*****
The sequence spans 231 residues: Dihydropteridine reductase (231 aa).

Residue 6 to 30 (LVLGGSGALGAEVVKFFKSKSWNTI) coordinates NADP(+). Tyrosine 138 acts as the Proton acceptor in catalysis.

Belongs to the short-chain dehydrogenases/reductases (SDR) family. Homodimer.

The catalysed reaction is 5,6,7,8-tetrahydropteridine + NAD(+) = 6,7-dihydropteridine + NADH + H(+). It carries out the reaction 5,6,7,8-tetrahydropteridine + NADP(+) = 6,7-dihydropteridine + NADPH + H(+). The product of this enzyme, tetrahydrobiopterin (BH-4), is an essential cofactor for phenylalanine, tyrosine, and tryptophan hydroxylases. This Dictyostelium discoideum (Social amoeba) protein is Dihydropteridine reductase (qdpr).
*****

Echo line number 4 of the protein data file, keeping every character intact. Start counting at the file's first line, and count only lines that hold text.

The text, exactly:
The catalysed reaction is 5,6,7,8-tetrahydropteridine + NAD(+) = 6,7-dihydropteridine + NADH + H(+). It carries out the reaction 5,6,7,8-tetrahydropteridine + NADP(+) = 6,7-dihydropteridine + NADPH + H(+). The product of this enzyme, tetrahydrobiopterin (BH-4), is an essential cofactor for phenylalanine, tyrosine, and tryptophan hydroxylases. This Dictyostelium discoideum (Social amoeba) protein is Dihydropteridine reductase (qdpr).